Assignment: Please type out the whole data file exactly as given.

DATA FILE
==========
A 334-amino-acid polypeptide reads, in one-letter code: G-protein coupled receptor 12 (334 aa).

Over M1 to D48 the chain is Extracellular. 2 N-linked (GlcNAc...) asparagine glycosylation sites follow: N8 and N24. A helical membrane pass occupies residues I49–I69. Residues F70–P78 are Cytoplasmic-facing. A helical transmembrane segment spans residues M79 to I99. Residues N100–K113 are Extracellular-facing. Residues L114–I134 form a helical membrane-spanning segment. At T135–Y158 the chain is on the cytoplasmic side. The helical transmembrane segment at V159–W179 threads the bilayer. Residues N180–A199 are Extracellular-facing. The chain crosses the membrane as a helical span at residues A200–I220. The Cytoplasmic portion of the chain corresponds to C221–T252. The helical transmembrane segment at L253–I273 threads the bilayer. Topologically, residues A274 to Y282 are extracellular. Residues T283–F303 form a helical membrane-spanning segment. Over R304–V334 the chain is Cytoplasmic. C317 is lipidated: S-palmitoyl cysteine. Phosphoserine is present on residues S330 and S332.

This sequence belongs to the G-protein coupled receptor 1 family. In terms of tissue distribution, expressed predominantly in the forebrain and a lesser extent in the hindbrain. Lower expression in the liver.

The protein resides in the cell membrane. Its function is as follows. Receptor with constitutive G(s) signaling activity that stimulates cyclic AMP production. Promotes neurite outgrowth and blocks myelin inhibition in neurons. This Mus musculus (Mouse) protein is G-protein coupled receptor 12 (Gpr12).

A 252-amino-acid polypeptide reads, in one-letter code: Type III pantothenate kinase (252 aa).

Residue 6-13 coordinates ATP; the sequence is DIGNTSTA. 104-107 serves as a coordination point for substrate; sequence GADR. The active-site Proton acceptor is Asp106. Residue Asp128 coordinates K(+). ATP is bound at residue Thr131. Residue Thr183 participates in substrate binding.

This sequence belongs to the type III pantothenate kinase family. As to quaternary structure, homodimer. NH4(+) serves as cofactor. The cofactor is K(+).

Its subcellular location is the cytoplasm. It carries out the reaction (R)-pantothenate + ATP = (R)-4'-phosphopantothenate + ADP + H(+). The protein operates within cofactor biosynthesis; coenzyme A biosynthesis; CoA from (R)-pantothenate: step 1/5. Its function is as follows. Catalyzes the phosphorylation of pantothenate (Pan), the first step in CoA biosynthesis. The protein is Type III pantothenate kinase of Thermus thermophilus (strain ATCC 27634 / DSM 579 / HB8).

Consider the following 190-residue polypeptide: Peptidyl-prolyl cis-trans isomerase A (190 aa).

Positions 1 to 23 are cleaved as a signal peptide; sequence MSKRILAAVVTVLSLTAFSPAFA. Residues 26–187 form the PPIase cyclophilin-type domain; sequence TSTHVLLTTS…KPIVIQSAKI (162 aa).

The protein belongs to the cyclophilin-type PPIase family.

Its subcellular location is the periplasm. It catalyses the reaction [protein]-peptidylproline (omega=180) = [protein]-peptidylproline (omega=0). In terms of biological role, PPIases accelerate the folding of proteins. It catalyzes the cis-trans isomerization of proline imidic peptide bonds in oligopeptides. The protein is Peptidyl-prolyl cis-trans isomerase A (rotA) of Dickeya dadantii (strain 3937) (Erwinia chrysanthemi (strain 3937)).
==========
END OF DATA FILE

A 334-amino-acid polypeptide reads, in one-letter code: G-protein coupled receptor 12 (334 aa).

Over M1 to D48 the chain is Extracellular. 2 N-linked (GlcNAc...) asparagine glycosylation sites follow: N8 and N24. A helical membrane pass occupies residues I49–I69. Residues F70–P78 are Cytoplasmic-facing. A helical transmembrane segment spans residues M79 to I99. Residues N100–K113 are Extracellular-facing. Residues L114–I134 form a helical membrane-spanning segment. At T135–Y158 the chain is on the cytoplasmic side. The helical transmembrane segment at V159–W179 threads the bilayer. Residues N180–A199 are Extracellular-facing. The chain crosses the membrane as a helical span at residues A200–I220. The Cytoplasmic portion of the chain corresponds to C221–T252. The helical transmembrane segment at L253–I273 threads the bilayer. Topologically, residues A274 to Y282 are extracellular. Residues T283–F303 form a helical membrane-spanning segment. Over R304–V334 the chain is Cytoplasmic. C317 is lipidated: S-palmitoyl cysteine. Phosphoserine is present on residues S330 and S332.

This sequence belongs to the G-protein coupled receptor 1 family. In terms of tissue distribution, expressed predominantly in the forebrain and a lesser extent in the hindbrain. Lower expression in the liver.

The protein resides in the cell membrane. Its function is as follows. Receptor with constitutive G(s) signaling activity that stimulates cyclic AMP production. Promotes neurite outgrowth and blocks myelin inhibition in neurons. This Mus musculus (Mouse) protein is G-protein coupled receptor 12 (Gpr12).

A 252-amino-acid polypeptide reads, in one-letter code: Type III pantothenate kinase (252 aa).

Residue 6-13 coordinates ATP; the sequence is DIGNTSTA. 104-107 serves as a coordination point for substrate; sequence GADR. The active-site Proton acceptor is Asp106. Residue Asp128 coordinates K(+). ATP is bound at residue Thr131. Residue Thr183 participates in substrate binding.

This sequence belongs to the type III pantothenate kinase family. As to quaternary structure, homodimer. NH4(+) serves as cofactor. The cofactor is K(+).

Its subcellular location is the cytoplasm. It carries out the reaction (R)-pantothenate + ATP = (R)-4'-phosphopantothenate + ADP + H(+). The protein operates within cofactor biosynthesis; coenzyme A biosynthesis; CoA from (R)-pantothenate: step 1/5. Its function is as follows. Catalyzes the phosphorylation of pantothenate (Pan), the first step in CoA biosynthesis. The protein is Type III pantothenate kinase of Thermus thermophilus (strain ATCC 27634 / DSM 579 / HB8).

Consider the following 190-residue polypeptide: Peptidyl-prolyl cis-trans isomerase A (190 aa).

Positions 1 to 23 are cleaved as a signal peptide; sequence MSKRILAAVVTVLSLTAFSPAFA. Residues 26–187 form the PPIase cyclophilin-type domain; sequence TSTHVLLTTS…KPIVIQSAKI (162 aa).

The protein belongs to the cyclophilin-type PPIase family.

Its subcellular location is the periplasm. It catalyses the reaction [protein]-peptidylproline (omega=180) = [protein]-peptidylproline (omega=0). In terms of biological role, PPIases accelerate the folding of proteins. It catalyzes the cis-trans isomerization of proline imidic peptide bonds in oligopeptides. The protein is Peptidyl-prolyl cis-trans isomerase A (rotA) of Dickeya dadantii (strain 3937) (Erwinia chrysanthemi (strain 3937)).